Thursday 27 October 2016

Saddam's fatal false move: not telling the outside world he really had scrapped WMDs

David Blair

Published 07/07/2016 | 02:30

Former Iraqi leader Saddam Hussein following his capture Photo: Department of Defense/PA Wire
Former Iraqi leader Saddam Hussein following his capture Photo: Department of Defense/PA Wire

The Anglo-American decision to invade Iraq in 2003 was not made on a whim. To understand why this happened, you have to turn the clock back another 12 years to Saddam Hussein's defeat in the previous Gulf War.

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In February 1991, Saddam's occupation of Kuwait was ended by one of the largest military coalitions in history, led by the United States but embracing countries as diverse as Pakistan, Egypt and Syria.

Later, on April 3, 1991, the United Nations passed Resolution 687 containing peace terms for a defeated Iraq.

Its most important demand was that Saddam must relinquish his entire stockpile of weapons of mass destruction (WMD).

Soon afterwards, United Nations inspectors were sent to Iraq to oversee Saddam's disarmament. The idea was that this process would be completed quickly, allowing the UN to certify that Iraq was free of WMD. Once this vital confirmation had been issued, then sanctions could be lifted.

But the UN's certification never came. The inspectors entered Iraq and oversaw the destruction of large quantities of chemical and biological munitions between 1991 and 1994.

During this period, they also dismantled a covert nuclear weapons programme.

Yet there were unexplained holes in the information supplied by Iraq; in particular, there were often discrepancies between the quantity of poison gas that Iraq said it had manufactured and the amount that inspectors were able to destroy.

Somehow, the figures never quite added up. So the UN could not give Iraq a clean bill of health and declare that all the WMDs had gone.

The oddity is that we now know that all of the WMDs were gone. Iraq had, in fact, relinquished all of its poison gas and deadly germs.

While the UN was destroying the weapons that Saddam chose to disclose, the evidence suggests that his regime was, at much the same time, carrying out its own secret and parallel process of disarmament, getting rid of the weapons that were hidden from the inspectors.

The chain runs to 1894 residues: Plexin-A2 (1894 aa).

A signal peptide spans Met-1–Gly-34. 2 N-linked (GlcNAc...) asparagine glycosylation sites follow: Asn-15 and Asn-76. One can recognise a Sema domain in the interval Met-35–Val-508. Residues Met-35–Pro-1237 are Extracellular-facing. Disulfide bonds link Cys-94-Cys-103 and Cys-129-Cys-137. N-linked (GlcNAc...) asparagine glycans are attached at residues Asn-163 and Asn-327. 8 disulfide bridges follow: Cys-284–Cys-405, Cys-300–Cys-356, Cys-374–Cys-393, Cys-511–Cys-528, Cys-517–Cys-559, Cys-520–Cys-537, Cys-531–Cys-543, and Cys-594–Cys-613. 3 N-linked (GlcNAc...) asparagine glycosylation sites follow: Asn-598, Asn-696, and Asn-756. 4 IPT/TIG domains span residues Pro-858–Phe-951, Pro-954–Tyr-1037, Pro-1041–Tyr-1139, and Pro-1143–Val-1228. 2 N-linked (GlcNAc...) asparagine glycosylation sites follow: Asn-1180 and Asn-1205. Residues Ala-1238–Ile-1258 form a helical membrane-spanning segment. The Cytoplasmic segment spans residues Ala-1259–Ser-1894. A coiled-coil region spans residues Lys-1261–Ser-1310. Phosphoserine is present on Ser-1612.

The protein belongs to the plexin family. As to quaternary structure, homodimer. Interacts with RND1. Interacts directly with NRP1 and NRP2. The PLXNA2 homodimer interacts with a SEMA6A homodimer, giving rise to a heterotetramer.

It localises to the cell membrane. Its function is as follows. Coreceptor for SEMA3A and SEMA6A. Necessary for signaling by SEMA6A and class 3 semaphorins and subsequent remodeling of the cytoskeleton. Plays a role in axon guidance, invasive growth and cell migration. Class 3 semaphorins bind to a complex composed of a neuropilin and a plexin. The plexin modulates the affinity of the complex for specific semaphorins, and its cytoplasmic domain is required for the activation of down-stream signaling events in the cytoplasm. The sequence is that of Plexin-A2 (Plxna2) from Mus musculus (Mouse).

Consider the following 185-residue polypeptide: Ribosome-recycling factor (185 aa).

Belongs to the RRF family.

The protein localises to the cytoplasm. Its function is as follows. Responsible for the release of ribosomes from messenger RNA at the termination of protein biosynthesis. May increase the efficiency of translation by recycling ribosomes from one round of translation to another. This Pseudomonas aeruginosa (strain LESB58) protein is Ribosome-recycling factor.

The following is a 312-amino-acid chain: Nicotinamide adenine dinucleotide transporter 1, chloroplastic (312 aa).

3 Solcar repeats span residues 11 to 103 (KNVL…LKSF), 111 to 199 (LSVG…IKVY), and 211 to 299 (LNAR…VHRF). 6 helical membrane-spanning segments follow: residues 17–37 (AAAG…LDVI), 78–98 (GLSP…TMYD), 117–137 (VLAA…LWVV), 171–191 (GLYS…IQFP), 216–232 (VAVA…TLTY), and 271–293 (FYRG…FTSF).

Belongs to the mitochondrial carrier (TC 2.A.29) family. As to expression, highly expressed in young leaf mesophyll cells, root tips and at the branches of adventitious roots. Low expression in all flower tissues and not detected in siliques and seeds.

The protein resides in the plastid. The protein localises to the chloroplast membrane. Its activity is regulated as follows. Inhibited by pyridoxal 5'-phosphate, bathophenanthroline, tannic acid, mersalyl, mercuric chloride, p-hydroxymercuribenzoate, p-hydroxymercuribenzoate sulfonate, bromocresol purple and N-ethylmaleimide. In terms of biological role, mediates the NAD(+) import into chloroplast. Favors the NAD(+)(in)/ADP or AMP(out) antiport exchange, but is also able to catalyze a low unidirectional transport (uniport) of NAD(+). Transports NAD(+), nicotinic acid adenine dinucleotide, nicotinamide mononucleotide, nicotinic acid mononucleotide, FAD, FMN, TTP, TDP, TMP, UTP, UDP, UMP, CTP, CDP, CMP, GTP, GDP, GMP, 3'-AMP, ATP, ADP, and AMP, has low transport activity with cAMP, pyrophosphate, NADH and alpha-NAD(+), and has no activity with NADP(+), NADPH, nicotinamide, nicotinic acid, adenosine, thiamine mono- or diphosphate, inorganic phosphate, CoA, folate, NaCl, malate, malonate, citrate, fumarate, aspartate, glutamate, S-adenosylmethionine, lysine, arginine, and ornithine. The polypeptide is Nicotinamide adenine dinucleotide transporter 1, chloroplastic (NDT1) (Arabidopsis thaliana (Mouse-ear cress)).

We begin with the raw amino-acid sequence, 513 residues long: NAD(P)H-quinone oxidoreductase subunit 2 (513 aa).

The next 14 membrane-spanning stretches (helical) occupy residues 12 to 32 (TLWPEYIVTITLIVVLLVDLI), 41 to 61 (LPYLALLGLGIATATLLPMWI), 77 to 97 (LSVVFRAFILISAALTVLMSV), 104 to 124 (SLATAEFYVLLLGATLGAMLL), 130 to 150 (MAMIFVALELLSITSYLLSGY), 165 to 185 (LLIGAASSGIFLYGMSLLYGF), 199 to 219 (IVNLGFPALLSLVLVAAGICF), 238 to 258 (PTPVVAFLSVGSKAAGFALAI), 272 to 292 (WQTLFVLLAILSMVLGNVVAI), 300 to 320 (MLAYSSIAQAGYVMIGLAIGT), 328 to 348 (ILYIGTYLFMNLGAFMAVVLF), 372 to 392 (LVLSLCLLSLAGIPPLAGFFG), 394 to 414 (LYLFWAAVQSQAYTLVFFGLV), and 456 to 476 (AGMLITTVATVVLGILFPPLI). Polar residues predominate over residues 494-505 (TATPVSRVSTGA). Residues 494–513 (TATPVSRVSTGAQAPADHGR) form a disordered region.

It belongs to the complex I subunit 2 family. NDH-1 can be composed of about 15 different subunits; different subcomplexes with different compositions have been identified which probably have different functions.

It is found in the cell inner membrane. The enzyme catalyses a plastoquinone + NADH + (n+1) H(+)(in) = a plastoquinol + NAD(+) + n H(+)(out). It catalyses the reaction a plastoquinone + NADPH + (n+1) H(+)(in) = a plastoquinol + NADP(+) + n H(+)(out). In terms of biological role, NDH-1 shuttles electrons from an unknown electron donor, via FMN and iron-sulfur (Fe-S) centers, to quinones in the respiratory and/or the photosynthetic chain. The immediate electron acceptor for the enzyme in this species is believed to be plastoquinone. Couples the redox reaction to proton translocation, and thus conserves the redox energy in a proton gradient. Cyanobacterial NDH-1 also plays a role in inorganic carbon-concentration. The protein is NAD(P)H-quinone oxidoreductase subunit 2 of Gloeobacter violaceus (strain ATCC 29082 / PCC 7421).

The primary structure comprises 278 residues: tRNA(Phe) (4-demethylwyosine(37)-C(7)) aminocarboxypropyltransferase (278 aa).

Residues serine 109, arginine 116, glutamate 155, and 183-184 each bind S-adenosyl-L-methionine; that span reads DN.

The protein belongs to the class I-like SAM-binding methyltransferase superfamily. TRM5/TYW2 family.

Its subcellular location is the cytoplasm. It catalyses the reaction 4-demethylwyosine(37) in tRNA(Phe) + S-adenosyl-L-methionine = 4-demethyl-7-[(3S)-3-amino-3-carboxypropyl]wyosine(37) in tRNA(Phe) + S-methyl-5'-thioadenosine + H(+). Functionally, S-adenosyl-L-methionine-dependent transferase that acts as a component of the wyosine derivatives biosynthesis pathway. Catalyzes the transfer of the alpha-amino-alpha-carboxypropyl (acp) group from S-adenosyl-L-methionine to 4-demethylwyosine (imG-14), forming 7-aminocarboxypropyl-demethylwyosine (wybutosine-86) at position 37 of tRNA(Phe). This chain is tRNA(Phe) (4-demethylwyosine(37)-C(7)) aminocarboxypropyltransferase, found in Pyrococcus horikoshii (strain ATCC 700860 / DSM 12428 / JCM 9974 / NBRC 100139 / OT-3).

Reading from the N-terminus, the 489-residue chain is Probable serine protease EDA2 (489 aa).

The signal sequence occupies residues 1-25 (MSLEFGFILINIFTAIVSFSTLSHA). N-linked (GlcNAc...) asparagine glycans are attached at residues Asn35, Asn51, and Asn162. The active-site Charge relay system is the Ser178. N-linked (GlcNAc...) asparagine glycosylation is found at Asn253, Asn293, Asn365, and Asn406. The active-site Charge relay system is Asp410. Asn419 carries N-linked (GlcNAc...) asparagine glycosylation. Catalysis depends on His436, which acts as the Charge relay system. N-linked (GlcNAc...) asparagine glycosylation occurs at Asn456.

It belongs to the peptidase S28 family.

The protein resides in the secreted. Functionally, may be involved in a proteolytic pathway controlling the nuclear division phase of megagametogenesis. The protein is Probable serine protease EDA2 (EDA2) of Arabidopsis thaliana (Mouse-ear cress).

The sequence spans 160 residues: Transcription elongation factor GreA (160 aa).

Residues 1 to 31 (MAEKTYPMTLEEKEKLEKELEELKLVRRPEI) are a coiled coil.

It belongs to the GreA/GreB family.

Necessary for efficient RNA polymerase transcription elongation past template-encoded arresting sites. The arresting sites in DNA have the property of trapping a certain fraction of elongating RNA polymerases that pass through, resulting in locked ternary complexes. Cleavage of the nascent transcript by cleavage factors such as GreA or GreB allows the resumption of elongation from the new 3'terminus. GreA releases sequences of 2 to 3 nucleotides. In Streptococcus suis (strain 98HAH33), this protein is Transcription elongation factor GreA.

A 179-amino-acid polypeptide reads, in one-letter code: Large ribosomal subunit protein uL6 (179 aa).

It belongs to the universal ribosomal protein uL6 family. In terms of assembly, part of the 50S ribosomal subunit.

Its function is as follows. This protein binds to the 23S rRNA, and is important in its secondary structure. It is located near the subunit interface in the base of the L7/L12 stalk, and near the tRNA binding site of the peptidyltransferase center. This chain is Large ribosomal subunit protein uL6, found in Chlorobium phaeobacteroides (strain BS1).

Having completed this covert disarmament - the first such process in modern history - Saddam's acolytes then employed elaborate ruses to deceive the UN experts, even though there was actually nothing to hide.

Put simply, the regime behaved rather like a passenger who empties his pockets of all suspicious items before entering an airport - and then adamantly refuses to pass through the metal detector at security.

The obvious question has never been satisfactorily answered: why did Saddam scrap his WMDs in secret?

Given that he disarmed anyway, why not come clean?

If Saddam had disposed of his WMDs under United Nations supervision, then the inspectors would have certified that Iraq was free of its banned arsenal, removing the legal basis for sanctions - and, later, for war - with one stroke.

Without this confirmation from the UN, America and Britain operated on the assumption that Iraq still possessed its WMDs. So the sanctions stayed in place, imposing huge suffering on ordinary Iraqis.

This extraordinary impasse persisted for more than a decade. In fact, Saddam had secretly complied with his obligation to disarm, but his enemies kept all of their suspicions and their crippling embargo remained in place.

This equilibrium might have lasted for many more years if al-Qaeda had not attacked New York and Washington on September 11, 2001.

This event changed everything. From then onwards, the George W Bush administration was not willing to take the risk of tolerating an enemy regime with - so the White House believed - stockpiles of poison gas and deadly germs.

It was the previous president, Bill Clinton, who had declared Saddam's downfall to be the official goal of US policy. After September 11, Mr Bush decided to make this aim a reality, supported by Tony Blair.

The vital decision should be seen in the context of the events of the previous 12 years.

In brief, the UN had told Iraq to disarm - and Saddam had obeyed. But he chose to obey in such a way that no-one outside his regime could be sure that he had complied.

From this monumental miscalculation, everything else followed.

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